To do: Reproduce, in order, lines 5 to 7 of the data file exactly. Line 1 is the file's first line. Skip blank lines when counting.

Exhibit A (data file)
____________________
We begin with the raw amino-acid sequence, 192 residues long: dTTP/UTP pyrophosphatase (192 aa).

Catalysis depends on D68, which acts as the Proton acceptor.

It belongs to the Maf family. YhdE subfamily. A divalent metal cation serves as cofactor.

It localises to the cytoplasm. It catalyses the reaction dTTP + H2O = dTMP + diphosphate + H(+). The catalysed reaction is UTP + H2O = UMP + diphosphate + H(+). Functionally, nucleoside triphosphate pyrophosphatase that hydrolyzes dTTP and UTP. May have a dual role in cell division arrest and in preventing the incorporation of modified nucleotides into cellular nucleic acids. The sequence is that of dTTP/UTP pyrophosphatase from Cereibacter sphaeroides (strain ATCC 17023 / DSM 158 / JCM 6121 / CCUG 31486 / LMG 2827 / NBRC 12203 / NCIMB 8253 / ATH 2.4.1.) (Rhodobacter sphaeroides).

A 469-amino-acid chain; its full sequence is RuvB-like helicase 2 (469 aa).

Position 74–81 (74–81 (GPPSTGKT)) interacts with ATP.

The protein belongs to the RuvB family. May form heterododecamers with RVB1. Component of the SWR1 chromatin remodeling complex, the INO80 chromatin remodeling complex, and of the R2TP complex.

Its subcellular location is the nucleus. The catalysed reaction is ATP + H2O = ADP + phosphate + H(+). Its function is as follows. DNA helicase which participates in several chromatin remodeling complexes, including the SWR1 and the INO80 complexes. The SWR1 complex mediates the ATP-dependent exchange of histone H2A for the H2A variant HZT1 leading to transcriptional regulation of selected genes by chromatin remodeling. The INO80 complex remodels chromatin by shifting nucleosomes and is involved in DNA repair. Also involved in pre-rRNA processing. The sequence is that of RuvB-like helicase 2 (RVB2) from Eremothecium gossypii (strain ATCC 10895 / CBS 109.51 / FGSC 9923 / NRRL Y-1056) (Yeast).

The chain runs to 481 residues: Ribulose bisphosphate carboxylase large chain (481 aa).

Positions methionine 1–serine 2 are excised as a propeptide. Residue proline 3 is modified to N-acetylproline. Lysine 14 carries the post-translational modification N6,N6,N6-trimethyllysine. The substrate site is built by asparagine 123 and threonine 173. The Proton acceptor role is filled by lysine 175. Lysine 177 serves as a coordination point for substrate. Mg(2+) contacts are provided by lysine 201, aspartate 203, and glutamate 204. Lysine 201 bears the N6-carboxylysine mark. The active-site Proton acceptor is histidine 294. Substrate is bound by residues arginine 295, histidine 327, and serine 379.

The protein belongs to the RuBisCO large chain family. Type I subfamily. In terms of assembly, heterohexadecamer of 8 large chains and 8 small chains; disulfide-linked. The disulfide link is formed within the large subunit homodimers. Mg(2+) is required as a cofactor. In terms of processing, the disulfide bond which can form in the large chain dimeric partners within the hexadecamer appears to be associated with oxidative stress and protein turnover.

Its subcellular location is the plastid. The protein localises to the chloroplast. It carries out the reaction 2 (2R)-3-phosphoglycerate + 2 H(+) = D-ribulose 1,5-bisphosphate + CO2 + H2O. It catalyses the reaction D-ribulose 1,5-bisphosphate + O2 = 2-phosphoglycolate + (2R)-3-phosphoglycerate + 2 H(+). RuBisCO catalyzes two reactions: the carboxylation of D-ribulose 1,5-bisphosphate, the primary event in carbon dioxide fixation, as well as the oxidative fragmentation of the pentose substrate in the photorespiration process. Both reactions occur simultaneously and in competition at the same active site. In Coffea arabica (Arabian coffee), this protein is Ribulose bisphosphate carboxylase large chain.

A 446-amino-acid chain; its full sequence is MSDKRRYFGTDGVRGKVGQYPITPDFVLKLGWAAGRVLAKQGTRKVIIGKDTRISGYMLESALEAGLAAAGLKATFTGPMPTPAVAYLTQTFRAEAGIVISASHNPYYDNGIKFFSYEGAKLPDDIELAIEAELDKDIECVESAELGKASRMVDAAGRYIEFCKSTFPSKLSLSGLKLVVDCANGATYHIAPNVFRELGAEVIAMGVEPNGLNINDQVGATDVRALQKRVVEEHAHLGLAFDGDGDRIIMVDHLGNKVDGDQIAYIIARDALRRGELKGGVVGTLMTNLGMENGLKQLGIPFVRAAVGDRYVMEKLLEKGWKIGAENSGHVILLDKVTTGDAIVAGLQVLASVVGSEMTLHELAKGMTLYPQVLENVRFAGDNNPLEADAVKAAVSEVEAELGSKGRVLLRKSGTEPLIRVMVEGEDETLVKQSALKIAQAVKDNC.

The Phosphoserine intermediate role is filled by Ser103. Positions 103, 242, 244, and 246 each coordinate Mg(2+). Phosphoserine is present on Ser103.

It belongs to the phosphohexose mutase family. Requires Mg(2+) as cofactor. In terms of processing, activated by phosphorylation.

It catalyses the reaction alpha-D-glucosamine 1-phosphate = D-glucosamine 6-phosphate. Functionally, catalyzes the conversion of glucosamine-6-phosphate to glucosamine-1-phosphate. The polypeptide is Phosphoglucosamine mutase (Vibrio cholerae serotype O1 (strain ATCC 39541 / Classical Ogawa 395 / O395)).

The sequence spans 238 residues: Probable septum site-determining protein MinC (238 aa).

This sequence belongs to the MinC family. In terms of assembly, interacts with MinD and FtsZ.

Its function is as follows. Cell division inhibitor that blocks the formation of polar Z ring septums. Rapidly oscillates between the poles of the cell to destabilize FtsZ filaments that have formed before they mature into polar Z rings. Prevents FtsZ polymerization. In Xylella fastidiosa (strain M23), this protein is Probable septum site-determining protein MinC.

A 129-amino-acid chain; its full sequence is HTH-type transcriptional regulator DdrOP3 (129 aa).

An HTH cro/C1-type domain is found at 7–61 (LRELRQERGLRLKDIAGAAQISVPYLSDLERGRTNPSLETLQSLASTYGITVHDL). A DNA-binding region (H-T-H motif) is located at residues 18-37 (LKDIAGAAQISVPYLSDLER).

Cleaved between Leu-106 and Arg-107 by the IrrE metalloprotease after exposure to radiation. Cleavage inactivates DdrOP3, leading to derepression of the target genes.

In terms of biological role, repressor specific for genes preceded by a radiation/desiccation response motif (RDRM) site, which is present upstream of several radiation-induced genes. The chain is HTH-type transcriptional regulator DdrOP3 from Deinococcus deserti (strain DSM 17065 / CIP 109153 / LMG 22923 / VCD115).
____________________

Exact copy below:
A 469-amino-acid chain; its full sequence is RuvB-like helicase 2 (469 aa).

Position 74–81 (74–81 (GPPSTGKT)) interacts with ATP.

The protein belongs to the RuvB family. May form heterododecamers with RVB1. Component of the SWR1 chromatin remodeling complex, the INO80 chromatin remodeling complex, and of the R2TP complex.